The recent pandemic has impacted every facet of our lives and there will be many casualties of the crisis as a result. Not only are we coping with the devastating death toll as people lose family members before their time, we are also seeing businesses big and small and local and global economies suffer drastic and devastating consequences.
But should we be concerned that the climate change agenda could take the next big hit as we attempt to recover, physically and financially, from COVID-19?
Alarming new data
As reported in The Guardian, alarming new data has suggested that “the climate is considerably more sensitive to carbon emissions than previously believed, and experts said the projections had the potential to be ‘incredibly alarming’.”
Johan Rockström, the director of the Potsdam Institute for Climate Impact Research, said climate models might still be underestimating the problem.
“The more we learn, the more fragile the Earth system seems to be and the faster we need to move,” he said.
“It gives even stronger argument to step out of this COVID-19 crisis and move full speed towards decarbonising the economy.”
One of the small positives that has been highlighted as countries cope with lockdown, has been the reduction in pollution levels and energy consumption which impact our environment.
Some might argue that the recent improvements in carbon emissions and air pollution, brought about by the enforced limitations on travel and industry, have re-ignited discussions around climate change.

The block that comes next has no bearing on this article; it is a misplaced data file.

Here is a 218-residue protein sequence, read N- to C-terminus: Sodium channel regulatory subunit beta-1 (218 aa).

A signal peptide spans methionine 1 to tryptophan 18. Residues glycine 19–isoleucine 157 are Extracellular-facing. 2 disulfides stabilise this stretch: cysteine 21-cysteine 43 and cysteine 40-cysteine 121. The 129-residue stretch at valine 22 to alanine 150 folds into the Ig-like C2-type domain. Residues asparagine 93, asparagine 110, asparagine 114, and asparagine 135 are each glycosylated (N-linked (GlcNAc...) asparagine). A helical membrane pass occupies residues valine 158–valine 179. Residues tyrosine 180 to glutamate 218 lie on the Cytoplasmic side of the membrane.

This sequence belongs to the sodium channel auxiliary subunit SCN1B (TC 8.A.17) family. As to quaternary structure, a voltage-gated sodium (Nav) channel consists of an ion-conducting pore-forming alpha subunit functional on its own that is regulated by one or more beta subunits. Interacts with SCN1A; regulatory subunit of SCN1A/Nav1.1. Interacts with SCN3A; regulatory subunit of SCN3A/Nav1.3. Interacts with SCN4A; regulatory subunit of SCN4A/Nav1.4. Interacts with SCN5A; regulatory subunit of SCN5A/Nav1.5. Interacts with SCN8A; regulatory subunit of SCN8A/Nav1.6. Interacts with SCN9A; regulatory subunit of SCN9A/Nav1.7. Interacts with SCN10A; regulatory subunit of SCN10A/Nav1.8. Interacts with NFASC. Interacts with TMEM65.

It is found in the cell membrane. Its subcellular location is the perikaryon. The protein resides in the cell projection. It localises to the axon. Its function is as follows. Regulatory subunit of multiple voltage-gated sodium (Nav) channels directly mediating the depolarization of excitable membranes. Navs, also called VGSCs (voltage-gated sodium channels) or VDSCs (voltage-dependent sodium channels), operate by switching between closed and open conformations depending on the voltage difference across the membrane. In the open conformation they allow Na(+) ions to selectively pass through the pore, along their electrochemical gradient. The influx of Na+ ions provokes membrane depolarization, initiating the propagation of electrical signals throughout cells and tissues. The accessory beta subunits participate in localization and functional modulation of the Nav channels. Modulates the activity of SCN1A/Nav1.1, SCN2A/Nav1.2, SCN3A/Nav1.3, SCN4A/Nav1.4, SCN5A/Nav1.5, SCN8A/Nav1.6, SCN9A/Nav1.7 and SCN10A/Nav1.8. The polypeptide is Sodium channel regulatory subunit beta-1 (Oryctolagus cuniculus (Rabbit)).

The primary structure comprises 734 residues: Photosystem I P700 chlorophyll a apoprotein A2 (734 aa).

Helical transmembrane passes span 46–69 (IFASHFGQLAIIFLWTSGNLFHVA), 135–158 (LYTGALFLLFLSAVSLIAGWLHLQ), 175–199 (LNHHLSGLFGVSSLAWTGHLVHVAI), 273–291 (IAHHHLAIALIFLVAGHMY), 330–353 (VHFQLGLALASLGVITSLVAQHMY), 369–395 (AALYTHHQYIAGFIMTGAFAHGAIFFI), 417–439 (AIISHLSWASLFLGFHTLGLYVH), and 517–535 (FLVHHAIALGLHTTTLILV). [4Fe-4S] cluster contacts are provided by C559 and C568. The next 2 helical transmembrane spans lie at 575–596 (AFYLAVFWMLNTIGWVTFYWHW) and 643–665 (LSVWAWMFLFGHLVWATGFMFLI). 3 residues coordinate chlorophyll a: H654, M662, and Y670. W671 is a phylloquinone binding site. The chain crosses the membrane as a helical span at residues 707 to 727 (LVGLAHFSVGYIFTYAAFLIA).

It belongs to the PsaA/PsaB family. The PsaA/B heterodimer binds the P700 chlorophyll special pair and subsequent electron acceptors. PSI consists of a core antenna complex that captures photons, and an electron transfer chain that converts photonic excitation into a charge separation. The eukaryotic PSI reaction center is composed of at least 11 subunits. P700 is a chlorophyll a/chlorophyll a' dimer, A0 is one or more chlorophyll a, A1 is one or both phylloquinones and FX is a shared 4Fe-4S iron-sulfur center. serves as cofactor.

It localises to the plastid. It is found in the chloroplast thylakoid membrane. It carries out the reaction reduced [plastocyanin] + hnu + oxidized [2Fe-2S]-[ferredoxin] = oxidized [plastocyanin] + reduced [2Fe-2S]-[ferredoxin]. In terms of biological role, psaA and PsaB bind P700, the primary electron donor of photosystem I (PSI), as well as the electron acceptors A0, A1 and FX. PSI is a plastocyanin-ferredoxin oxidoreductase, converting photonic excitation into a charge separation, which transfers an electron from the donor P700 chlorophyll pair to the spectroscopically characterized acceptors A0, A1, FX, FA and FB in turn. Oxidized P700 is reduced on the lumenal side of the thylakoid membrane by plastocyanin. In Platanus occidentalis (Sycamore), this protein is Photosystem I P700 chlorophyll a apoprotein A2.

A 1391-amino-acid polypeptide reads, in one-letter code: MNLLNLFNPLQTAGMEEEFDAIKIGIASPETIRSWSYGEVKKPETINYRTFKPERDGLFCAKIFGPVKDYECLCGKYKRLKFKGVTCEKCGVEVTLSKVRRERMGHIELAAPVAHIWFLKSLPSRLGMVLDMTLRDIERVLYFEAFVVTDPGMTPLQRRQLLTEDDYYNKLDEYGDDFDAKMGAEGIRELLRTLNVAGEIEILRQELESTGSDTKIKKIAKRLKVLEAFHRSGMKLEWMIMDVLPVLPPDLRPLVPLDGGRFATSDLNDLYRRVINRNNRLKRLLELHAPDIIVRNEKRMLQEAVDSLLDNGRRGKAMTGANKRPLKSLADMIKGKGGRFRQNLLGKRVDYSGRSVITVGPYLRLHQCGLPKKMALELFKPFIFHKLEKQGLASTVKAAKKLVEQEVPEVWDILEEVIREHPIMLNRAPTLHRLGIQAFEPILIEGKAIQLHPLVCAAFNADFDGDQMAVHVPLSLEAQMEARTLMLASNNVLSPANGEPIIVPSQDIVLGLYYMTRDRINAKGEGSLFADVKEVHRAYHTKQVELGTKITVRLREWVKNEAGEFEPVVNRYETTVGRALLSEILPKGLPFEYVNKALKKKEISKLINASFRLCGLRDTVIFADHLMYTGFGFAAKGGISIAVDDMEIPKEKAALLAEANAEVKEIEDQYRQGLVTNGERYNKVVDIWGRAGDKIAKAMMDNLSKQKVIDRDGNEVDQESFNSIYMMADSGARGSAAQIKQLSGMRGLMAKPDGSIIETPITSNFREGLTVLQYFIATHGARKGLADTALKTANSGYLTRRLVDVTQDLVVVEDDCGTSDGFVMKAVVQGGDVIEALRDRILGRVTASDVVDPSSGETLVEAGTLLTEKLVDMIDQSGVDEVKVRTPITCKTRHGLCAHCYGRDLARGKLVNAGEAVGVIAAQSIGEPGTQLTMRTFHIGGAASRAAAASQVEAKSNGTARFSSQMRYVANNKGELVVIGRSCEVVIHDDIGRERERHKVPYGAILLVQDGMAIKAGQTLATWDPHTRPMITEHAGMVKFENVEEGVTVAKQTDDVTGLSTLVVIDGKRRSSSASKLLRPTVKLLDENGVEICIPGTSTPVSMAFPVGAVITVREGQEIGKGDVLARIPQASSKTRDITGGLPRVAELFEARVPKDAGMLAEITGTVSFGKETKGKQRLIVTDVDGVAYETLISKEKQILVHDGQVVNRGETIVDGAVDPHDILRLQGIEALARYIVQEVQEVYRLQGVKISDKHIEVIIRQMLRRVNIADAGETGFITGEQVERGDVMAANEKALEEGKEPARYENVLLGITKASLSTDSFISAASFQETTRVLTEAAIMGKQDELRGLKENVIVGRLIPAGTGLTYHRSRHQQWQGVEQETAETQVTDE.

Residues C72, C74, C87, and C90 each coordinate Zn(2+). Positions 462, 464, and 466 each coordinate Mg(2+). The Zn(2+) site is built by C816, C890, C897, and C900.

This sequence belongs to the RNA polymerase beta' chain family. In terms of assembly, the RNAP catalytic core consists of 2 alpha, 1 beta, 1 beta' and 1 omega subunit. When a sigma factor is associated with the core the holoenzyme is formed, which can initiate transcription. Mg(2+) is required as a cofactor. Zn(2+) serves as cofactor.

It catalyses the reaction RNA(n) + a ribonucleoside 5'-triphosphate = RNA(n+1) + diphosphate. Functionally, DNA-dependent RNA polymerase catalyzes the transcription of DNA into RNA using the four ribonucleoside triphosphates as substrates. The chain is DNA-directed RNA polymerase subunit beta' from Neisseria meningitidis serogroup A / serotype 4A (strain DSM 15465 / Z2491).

The changes we have seen in such a short space of time should surely offer hope that the situation is redeemable and bring the debate for long-term improvements into sharper focus?
Our fear, however, is that the journey to recovery will leave ‘green’ talks in its wake as we attempt to salvage industries and recapture our pre-pandemic lifestyles.
Cuts in green spending
Historically, when a recession has hit, there has been a tendency to cut back on green spending. Companies can view sustainability as an almost philanthropic element of their business rather than a core part of operations and any program which doesn’t directly contribute to a healthier bottom line could be vulnerable.
Investment in energy efficient solutions within industry, such as the installation of solar panels or low energy lighting at factories and offices, has a longer payback period, which could mean these initiatives are mothballed until companies feel more financially secure.
While this is understandable, our concern is that we could be risking more if we let this immediate global crisis overshadow the other, equally critical issue of the climate emergency.
How can this be addressed?
NLT Director, Nathan Tromans, said: “I think we need to make green technologies an integral part of the economy’s recovery process. We should use this period as a wake-up call to realise that things can be done differently and we can all make a difference by doing our bit together.
“It seems this could be more crucial now than ever.
“We need to see support and direction from government that continues to prioiritise the climate change agenda. If governments worldwide took this as an opportunity to legislate for a different path, promoting green tech and discouraging others, it could offer our best chance at addressing this massive issue while also offering a way forward for industry.”
What’s clear is, it will require a concerted effort from us all to keep the spotlight on green initiatives. As a company, we will continue to develop our offering in vehicle charger installations, promoting the use of electric over petrol vehicles on Britain’s roads. And we’re still working with industry leaders, helping them re-assess their energy consumption and designing more eco-friendly work and living spaces.
There have been enough casualties of COVID-19, we can’t take our eye off the ball when it comes to saving the planet.Posted on 19th June 2020